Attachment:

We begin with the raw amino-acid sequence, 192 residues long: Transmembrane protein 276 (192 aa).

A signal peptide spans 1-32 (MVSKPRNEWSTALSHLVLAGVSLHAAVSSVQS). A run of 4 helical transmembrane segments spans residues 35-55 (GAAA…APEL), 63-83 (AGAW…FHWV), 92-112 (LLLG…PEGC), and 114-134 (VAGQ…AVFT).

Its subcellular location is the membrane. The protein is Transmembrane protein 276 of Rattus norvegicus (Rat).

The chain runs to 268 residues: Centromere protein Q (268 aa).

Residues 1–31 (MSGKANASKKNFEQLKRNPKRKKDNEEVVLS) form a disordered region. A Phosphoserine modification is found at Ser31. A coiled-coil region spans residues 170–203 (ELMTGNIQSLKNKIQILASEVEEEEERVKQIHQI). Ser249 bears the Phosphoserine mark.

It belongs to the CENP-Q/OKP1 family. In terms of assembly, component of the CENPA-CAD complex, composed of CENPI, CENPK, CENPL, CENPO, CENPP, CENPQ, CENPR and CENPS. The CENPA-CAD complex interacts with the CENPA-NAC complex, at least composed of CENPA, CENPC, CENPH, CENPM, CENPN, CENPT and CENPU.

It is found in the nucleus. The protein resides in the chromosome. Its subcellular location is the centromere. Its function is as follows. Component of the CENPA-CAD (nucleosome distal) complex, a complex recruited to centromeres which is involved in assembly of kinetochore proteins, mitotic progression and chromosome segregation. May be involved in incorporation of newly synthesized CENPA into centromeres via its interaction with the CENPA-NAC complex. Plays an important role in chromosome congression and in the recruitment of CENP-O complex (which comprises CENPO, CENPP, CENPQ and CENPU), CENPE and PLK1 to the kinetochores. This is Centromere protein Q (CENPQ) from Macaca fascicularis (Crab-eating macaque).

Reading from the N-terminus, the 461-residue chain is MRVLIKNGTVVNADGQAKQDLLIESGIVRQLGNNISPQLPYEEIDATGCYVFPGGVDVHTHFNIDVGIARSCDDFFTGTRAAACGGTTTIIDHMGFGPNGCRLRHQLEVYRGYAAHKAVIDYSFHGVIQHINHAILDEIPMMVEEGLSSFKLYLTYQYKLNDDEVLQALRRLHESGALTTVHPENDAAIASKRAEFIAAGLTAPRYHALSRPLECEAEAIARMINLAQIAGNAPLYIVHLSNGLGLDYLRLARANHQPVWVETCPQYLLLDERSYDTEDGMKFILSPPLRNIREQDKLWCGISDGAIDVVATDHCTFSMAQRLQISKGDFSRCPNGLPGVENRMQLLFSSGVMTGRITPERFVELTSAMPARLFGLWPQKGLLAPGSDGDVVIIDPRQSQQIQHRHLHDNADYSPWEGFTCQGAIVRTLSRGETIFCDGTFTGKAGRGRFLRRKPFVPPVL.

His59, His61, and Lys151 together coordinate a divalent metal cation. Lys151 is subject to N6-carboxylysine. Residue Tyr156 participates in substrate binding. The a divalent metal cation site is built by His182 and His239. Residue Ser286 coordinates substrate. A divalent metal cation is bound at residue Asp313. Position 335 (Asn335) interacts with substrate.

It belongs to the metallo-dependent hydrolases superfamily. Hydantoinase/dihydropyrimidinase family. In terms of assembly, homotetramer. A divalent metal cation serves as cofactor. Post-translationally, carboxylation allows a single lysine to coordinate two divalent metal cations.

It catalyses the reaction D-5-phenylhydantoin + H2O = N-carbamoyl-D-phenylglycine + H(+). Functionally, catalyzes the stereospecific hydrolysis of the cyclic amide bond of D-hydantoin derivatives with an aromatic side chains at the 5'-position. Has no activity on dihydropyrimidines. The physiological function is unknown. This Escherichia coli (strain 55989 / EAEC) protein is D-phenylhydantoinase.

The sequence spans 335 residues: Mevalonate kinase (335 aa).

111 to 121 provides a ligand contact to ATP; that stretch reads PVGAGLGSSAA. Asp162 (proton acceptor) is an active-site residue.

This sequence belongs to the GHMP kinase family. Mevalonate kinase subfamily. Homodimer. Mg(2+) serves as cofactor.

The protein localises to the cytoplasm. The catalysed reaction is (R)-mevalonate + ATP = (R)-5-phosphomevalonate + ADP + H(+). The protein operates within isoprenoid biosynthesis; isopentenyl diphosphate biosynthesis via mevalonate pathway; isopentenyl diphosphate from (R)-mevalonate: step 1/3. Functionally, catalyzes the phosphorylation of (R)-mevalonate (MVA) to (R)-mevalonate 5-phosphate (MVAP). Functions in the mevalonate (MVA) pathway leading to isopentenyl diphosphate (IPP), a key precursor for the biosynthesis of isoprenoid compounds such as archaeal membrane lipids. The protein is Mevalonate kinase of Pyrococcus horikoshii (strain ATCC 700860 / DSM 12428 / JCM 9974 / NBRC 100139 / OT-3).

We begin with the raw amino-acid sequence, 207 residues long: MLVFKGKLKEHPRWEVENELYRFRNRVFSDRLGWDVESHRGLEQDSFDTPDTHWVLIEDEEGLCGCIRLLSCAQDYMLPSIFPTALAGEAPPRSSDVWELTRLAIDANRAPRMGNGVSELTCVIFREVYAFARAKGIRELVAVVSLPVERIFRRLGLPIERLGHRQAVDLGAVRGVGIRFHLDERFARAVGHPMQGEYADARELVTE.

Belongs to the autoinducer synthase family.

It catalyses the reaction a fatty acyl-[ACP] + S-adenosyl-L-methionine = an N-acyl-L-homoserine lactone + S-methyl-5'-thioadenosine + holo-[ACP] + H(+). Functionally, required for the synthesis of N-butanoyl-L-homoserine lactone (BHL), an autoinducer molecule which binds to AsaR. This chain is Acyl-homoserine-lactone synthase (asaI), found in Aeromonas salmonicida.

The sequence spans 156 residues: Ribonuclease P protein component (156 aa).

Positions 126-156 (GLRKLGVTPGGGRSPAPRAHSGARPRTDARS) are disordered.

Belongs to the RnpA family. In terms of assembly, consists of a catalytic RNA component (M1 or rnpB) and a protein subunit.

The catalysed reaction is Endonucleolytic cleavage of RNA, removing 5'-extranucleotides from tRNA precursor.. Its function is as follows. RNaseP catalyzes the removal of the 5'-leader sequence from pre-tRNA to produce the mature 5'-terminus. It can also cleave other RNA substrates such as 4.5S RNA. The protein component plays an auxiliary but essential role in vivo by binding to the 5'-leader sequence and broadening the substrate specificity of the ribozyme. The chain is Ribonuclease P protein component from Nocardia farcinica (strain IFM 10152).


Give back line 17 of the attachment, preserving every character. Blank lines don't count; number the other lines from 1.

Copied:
Belongs to the autoinducer synthase family.